And secondly, I hadn’t realized how often he spoke about religion. I was aware of one of the speeches in this collection—”Not to the Wise,” which contrasts Thomas Jefferson with St. Thomas More. But before Ed and I started editing his speeches, I didn’t know that he delivered an address at the Annual Days of Remembrance to commemorate the victims of the Holocaust. I didn’t know he made a trip to a Marine Corps air station to discuss America’s tradition of public religious expression. I simply hadn’t appreciated how often he discussed these topics and how many different groups he addressed.

Why did you let your brother, Father Paul Scalia, in on the book?

He threatened to excommunicate me if I didn’t let him write the introduction. I wasn’t really sure whether he had the authority to do that but better safe than sorry. Really though, it was important for us to have Father Paul involved. His homily at my father’s funeral Mass — which we include in here — moved so many people, so we were really grateful he was able to write an introduction. And he wrote a wonderful one that includes some powerful insights about my father’s belief.

How can this book be practical for people in public life?

It can help them balance that public life with a strong interior one.

How can this book be practical for the rest of us?

I don’t think it’s an exaggeration to say that every speech in here has advice or insight that we can apply to our lives. (It even has a couple of prayers!) It’s funny, the book has been a bestseller on Amazon’s Self-Help for Catholics list, and as Ed likes to point out, it’s hard to imagine my father would appreciate that categorization—too new-agey for his taste. I can hear him say, “Catholics don’t do self-help — we need grace!” But I do think that’s one way of understanding some of what this book offers.

Why do you include him talking about a Catholic hamburger?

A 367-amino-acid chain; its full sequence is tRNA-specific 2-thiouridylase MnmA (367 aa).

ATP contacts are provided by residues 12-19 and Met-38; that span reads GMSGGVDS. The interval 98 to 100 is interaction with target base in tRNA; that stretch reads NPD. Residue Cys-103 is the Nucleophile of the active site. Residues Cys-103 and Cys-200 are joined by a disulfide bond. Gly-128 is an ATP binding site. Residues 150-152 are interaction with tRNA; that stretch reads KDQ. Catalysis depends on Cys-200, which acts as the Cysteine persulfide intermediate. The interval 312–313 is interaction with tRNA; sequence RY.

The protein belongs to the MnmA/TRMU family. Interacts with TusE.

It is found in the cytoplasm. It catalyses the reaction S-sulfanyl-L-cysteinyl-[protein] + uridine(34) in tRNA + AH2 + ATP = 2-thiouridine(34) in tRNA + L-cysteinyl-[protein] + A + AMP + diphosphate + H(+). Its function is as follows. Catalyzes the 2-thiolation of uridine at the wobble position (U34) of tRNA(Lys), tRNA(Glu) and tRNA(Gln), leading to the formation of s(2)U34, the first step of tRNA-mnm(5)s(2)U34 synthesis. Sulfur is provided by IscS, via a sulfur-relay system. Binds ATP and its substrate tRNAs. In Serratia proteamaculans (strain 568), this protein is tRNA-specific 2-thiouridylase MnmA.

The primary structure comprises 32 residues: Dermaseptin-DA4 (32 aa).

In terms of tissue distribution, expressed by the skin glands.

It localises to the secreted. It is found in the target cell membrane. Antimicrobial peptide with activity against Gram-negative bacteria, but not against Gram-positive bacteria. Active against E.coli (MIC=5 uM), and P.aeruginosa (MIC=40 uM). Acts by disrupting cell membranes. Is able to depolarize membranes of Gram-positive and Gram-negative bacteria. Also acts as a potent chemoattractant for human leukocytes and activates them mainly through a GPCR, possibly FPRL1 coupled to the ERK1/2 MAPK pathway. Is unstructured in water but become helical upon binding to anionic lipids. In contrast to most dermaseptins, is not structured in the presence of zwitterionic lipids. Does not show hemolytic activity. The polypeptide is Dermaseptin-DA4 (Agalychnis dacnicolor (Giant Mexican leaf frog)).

That odd image is from an important speech that dispels misconceptions about my father, shared by some of his detractors and supporters alike. My father explained that with some jobs, it’s easy to apply your faith; with others, it’s difficult. A Catholic short order cook, for example, can’t really make a Catholic hamburger, except by making it perfectly. What does that mean for a Catholic judge? He does not have the authority to impose his religious beliefs or policy preferences. As Dad put it, “My religious faith can give me a personal view on the right or wrong of abortion; but it cannot make a text say yes where it in fact says no, or a tradition say ‘we permit’ where it in fact has said ‘we forbid.’”

In short, the only way to be a Catholic cook or a Catholic Supreme Court justice is “to do those things honestly and perfectly.” Justice Thomas also puts it very well in his foreword to the collection: Dad’s “Catholic faith helped him to understand that he had no right or license to exceed his judicial authority or to abdicate his responsibilities.”

I always thought that Justice Scalia as a husband and father was important to see. Would that picture look remotely the same without faith?

No. Taylor Meehan, one of his clerks, puts it this way in the short reflection she contributed to the book: “the most visible sign of the justice’s faith was his marriage to Maureen and their nine children.”